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Browse the 1966 Encyclopaedia of New Zealand
Graphic: An Encyclopaedia of New Zealand 1966.


This information was published in 1966 in An Encyclopaedia of New Zealand, edited by A. H. McLintock. It has not been corrected and will not be updated.

Up-to-date information can be found elsewhere in Te Ara.




Included in the crew of Tasman's two ships, the Heemskerck and the Zeehaen, were the first Scandinavians to see New Zealand. Cook had Solander, a Swedish botanist, on his first voyage and named Solander Island after him, while Scandinavian whalers were among those to come to the Bay of Islands to refit. They do not seem to have been amongst the first settlers, but during the sixties a few arrived. The most outstanding was Bishop Monrad, the ex-premier of Denmark, who left his country after its defeat by Prussia in the war over Schleswig-Holstein in 1864. He came to New Zealand, accompanied by his wife and members of his family, and took up land in the Manawatu, where he roughed it clearing the bush. He left for Denmark in 1868, but his sons returned to farm at Karere.

After the passing of Vogel's Immigration and Public Works Act in 1870, the Government turned to the northern countries for migrants. The first few families were attracted to their compatriots in the Manawatu, where they helped to establish Palmerston North. Scandinavians were also in demand for those isolated settlements which several of the provincial governments had established in such places as Stewart Island and Jackson Bay. A few others went to Canterbury and Otago, but the main settlements were in the Seventy Mile Bush, stretching for that distance on the Wellington – Hawke's Bay boundary. The proposal was for a series of villages each containing from 50 to 70 families. The first parties went to Hawke's Bay in 1872 and the names of the towns of Dannevirke and Norsewood record their establishment by Danes and Norwegians. In the seventies most of the other centres in this area were Scandinavian. Mauriceville and Eketahuna (originally called Mellemskov) in the Wairarapa were settled from Wellington by Scandinavians.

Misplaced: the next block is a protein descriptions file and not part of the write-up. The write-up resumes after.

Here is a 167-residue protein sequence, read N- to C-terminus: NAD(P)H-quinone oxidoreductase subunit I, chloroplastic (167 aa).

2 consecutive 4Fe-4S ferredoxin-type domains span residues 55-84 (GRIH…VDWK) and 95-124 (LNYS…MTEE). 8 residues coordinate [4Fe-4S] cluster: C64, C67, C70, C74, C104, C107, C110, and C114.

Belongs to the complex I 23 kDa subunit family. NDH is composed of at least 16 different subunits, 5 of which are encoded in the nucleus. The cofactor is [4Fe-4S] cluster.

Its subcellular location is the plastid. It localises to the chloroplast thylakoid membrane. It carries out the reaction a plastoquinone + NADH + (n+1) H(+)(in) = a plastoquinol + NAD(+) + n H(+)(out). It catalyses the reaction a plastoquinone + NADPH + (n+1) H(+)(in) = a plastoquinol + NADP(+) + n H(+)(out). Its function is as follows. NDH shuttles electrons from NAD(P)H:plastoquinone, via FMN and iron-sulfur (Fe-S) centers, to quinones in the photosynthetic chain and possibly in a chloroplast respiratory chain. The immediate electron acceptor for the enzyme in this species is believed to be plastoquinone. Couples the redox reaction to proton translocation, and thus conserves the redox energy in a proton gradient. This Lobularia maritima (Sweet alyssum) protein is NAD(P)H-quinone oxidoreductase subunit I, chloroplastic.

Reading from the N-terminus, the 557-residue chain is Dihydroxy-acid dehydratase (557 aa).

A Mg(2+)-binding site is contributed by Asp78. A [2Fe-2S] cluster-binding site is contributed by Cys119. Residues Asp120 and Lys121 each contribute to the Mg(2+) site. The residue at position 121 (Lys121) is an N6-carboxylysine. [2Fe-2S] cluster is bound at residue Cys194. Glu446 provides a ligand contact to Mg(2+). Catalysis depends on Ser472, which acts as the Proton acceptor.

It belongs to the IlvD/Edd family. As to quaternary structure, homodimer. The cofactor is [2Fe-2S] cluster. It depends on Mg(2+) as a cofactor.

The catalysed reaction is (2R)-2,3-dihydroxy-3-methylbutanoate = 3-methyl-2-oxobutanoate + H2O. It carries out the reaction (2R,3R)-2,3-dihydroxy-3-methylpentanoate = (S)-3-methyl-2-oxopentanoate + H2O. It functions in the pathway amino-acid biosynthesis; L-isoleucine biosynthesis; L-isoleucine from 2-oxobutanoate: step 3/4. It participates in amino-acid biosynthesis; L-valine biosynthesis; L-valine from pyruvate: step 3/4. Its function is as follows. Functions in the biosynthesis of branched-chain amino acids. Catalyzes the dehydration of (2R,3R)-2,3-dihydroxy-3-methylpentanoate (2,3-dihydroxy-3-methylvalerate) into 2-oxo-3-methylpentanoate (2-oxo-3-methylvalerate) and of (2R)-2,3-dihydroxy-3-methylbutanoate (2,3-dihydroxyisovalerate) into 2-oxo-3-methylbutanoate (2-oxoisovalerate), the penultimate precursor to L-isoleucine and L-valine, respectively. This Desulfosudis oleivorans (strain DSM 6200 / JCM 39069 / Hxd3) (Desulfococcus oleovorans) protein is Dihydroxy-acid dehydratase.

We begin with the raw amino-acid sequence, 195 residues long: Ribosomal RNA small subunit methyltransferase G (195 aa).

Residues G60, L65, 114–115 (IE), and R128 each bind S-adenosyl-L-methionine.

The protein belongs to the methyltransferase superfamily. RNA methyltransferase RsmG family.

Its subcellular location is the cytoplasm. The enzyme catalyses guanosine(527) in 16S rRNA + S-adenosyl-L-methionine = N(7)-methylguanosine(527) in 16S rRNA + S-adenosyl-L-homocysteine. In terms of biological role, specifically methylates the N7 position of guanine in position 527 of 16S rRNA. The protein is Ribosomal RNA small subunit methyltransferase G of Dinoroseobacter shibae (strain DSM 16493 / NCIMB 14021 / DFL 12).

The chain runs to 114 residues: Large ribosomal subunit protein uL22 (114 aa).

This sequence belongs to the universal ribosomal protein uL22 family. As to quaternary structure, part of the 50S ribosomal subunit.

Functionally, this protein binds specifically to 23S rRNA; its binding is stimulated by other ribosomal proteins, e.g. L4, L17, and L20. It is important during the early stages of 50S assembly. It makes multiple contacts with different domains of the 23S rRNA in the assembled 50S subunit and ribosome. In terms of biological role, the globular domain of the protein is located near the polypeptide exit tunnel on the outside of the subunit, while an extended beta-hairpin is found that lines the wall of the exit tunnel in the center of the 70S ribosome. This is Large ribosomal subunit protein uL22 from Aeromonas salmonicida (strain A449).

Organised immigration ended in 1875 and, of the 84,000 brought in, there were 3,294 Scandinavians, 1,938 Danes, 667 Swedes, and 689 Norwegians. In 1878 there were 4,600 in the colony, about half Danes. Since that time there has been a small but steady flow of migrants from Scandinavia. At the time they formed 7 per cent of the Hawke's Bay population. The number reached a maximum in 1911, when there were 2,262 of Danish, 1,344 of Norwegian, and 1,518 of Swedish birth. In 1956 there were only 2,355 born in the Scandinavian countries living in New Zealand, most of them growing old, for of recent years there has been little new blood. Today the Scandinavians are submerged and assimilated. They look like the English and Scots; they have married them. During the First World War the Scandinavians fought alongside the English, though here it must be admitted the Danes had no love for the Germans.

The Scandinavians have played their part in the public life of New Zealand. The most outstanding of the immigrants was Judge O. J. Alpers, born in Denmark, who was unique in that, although of alien birth, he became a Judge of the Supreme Court. Johannes C. Andersen was a scholar and librarian of distinction. The Scandinavians, living as they did in the one area for many years, spoke their own language. For a brief while they had their own journal, Scandia, but today few Scandinavian clubs or societies exist. Even the Lutheran Church, the national church, seems to have lost its hold, and the 4,000 adherents today would include many Germans or people of German descent.

New Zealand's dairy industry probably gained considerably from Danish personnel and techniques, though they have taken little part in its organisation. Together with refrigeration, the Swedish separator was the making of the dairy industry, but whether its introduction came from immigrants or the manufacturer's advertising is not certain.

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